Day 6: Nicaraguan Journal

First stop was Condega’s, Pre-columbian Museum which has a good col­lec­tion of pot­tery includ­ing clas­si­cally shaped and elab­o­rately painted bowls. There was much spec­u­la­tion as to where the pre-columbians got their colours, as we’re pretty sure it wasn’t from a pot­tery sup­ply house.

After that we drove up the hill to look at one of Somoza’s planes that was shot down by the Sandinistas dur­ing the rev­o­lu­tion. Quite a prize for this north­ern town who refused to coop­er­ate when the gov­ern­ment in Managua wanted the plane as their own sou­venir. Last year the plane still had a few holes torn in it and we could climb up on the wing to peer inside the win­dows, but now it has been cleaned up and put on a higher pedestal so that all we could do was look at it. Beside the plane there’s a new 3-storey look­out plat­form that shows off a great view of the val­ley below, where two rivers over­flowed into each other dur­ing Hurricane Mitch and flooded the whole area.

Later, on a wind­ing road through the moun­tains we encoun­tered the first of a series of stone stat­ues of gordi­tas (“fat ladies”) and this one was read­ing Geist! The stat­ues (there are 20 in all) are the work of the local stone carvers and each one depicts “women’s work.” We fol­lowed the stat­ues to San Juan de Limay, a sleepy lit­tle town of bicy­cles, horses, dogs and roost­ers (more on these later) and had lunch at what looked like an ordi­nary house but turned out to be a comidor.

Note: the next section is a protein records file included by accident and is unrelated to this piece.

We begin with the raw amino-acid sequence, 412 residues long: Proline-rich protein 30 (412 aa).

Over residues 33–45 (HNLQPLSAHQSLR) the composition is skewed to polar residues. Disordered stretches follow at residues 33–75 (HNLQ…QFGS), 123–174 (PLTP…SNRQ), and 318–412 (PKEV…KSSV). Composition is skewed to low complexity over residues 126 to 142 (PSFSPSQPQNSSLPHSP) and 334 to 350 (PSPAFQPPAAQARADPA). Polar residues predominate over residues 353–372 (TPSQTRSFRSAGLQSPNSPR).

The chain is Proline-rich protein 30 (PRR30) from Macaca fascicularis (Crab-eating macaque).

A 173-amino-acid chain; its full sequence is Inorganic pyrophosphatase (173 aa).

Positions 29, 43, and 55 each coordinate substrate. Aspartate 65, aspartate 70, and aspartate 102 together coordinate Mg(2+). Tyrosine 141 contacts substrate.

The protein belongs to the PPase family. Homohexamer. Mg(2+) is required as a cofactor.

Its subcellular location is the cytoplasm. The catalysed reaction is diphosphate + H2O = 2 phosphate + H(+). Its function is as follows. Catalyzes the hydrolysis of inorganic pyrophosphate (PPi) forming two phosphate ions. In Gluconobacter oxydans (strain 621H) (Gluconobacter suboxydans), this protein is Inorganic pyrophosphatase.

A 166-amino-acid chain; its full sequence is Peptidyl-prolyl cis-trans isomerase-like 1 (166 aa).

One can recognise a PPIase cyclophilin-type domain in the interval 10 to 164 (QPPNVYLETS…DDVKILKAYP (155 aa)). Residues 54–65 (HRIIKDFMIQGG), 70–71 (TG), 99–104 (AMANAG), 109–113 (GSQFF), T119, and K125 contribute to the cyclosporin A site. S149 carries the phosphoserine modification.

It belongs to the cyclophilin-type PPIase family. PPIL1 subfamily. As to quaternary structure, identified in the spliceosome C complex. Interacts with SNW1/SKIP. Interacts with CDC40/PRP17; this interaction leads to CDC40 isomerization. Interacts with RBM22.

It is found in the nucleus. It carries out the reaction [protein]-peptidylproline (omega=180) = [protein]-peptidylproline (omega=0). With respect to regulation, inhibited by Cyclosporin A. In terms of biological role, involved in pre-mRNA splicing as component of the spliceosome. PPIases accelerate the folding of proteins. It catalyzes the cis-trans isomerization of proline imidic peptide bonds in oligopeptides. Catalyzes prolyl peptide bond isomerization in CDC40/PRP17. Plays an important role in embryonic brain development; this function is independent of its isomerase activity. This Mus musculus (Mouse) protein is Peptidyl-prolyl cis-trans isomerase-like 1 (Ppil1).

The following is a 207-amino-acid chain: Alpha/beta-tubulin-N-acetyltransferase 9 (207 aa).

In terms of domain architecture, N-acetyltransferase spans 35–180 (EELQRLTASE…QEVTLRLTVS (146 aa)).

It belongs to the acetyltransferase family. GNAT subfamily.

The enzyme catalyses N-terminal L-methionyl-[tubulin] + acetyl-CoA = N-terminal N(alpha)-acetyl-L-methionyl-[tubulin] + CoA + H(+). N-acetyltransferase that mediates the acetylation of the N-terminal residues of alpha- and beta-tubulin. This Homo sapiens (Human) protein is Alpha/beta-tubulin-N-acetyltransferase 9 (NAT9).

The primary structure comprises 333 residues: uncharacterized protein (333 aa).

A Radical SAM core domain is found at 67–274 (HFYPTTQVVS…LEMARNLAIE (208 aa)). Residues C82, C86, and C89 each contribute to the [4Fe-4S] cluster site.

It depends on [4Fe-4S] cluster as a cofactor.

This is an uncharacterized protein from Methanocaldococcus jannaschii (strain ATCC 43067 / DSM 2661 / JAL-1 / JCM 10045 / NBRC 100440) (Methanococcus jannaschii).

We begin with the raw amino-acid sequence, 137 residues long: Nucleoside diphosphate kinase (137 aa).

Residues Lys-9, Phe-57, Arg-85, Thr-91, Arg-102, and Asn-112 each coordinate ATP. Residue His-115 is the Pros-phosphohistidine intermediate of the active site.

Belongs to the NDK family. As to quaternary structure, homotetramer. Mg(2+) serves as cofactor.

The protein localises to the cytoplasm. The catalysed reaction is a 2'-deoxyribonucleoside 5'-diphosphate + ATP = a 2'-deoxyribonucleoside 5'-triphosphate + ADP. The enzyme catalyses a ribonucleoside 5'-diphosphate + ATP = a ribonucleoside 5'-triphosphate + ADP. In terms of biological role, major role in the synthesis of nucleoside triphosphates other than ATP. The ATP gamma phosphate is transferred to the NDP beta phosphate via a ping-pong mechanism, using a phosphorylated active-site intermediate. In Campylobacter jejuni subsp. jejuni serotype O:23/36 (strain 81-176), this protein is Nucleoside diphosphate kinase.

Spent the after­noon at the home and stu­dio of the stone carver Oscar Casco where we learned to carve mar­molina (soap­stone) using first a machete and then finer instru­ments. Oscar put both his stu­dio and his work­ers at our dis­posal and some of us man­aged, with a lot of help, to end up with carvings.

That night we stayed at Casa Baltimore, a well-worn old house owned by a non-profit group in Baltimore, Maryland and my favourite place to sleep in Nicaragua. Reminds me of the villa in “The English Patient.” We slept on can­vas cots on a cov­ered patio and washed up in a roof­less cement enclo­sure in the mid­dle of the court­yard, halfway to the outhouses.

Despite bark­ing dogs and crow­ing roost­ers  (the dogs wake up the roost­ers and then the roost­ers wake up the dogs),  we man­aged to get some sleep but in the mid­dle of the night some of us were awak­ened by Maritza who had heard some­one break­ing into the house and was call­ing out to our dri­ver, Ivan, and walk­ing up and down the patio stomp­ing her feet. Ivan the Brave inves­ti­gated, going through the few empty rooms with Maritza close behind him, and then he heard the noise too and opened the street door to tell an intox­i­cated man to stop bang­ing on our door. Just to be safe, Maritza put a stout stick from the court­yard beside her bed before she went back to sleep. In the morn­ing Mike con­cluded that there were more roost­ers than peo­ple in Nicaragua and Robert, who had slept through all the excite­ment, con­fessed that the care­taker of the place had warned him about the drunk who might bang on the door.

This was first posted at geist.com.

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